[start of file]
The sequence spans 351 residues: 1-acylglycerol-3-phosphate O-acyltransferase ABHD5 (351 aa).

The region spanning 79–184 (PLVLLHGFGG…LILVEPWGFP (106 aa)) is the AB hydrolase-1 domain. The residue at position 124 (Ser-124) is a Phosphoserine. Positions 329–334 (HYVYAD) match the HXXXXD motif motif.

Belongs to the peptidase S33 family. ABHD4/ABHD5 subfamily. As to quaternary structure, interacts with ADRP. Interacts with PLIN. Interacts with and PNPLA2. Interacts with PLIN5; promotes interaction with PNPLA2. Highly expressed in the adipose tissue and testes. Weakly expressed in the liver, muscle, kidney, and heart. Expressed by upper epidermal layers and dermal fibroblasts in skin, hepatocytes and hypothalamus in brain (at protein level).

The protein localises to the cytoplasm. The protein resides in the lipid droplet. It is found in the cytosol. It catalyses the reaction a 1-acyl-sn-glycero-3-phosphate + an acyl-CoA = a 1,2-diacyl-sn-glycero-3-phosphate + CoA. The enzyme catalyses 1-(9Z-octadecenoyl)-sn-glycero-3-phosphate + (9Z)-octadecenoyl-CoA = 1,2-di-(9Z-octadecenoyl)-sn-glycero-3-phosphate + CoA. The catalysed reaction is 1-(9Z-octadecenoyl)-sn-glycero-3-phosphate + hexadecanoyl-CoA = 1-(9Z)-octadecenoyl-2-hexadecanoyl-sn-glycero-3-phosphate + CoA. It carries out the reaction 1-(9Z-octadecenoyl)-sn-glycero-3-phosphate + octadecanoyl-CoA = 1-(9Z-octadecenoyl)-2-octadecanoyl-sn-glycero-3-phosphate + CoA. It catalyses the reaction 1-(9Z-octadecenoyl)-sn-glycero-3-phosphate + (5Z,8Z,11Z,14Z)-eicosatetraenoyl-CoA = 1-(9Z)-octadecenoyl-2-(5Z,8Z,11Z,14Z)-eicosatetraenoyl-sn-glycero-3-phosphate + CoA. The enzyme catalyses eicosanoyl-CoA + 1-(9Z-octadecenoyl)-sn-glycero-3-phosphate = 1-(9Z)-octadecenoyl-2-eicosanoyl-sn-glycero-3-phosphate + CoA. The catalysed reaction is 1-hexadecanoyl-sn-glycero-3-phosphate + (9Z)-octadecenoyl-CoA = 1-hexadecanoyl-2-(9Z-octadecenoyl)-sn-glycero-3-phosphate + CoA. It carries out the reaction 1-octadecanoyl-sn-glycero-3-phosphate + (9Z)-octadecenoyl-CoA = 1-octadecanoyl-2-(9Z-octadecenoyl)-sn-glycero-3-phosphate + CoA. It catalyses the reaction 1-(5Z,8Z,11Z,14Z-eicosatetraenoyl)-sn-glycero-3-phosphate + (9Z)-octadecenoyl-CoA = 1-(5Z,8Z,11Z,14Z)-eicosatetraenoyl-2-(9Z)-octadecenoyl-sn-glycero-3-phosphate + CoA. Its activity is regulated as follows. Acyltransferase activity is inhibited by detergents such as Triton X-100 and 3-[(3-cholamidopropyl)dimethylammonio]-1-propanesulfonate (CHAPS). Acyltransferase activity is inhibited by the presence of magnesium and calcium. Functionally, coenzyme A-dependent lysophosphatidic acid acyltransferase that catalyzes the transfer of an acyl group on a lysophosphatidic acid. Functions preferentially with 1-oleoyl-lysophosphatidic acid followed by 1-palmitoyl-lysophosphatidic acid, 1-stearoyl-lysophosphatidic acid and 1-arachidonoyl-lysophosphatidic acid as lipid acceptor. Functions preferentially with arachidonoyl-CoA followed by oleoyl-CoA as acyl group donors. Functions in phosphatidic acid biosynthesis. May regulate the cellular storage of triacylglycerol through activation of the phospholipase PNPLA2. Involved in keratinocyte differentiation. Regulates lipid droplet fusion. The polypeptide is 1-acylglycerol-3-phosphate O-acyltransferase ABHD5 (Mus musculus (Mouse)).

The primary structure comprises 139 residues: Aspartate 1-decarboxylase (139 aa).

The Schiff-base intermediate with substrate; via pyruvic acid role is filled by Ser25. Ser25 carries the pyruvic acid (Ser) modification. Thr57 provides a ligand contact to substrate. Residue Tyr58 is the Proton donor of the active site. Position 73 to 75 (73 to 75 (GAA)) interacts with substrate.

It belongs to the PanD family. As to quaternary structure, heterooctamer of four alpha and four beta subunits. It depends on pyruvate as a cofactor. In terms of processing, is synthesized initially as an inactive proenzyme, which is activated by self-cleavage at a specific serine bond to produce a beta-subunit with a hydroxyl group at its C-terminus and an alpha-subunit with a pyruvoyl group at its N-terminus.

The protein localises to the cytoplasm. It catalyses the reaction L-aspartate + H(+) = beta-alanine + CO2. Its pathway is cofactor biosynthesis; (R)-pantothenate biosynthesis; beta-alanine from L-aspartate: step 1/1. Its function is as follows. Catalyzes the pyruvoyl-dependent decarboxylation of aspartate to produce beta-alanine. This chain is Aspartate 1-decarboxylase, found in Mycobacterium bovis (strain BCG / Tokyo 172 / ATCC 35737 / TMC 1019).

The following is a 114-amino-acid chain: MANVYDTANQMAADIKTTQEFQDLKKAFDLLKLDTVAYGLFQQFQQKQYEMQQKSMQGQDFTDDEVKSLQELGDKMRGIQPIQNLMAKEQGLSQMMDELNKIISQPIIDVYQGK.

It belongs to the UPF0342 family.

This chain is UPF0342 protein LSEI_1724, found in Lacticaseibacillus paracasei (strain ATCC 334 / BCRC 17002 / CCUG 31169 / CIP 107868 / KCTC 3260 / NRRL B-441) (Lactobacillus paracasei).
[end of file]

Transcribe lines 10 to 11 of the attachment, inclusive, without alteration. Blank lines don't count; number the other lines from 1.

It belongs to the UPF0342 family.

This chain is UPF0342 protein LSEI_1724, found in Lacticaseibacillus paracasei (strain ATCC 334 / BCRC 17002 / CCUG 31169 / CIP 107868 / KCTC 3260 / NRRL B-441) (Lactobacillus paracasei).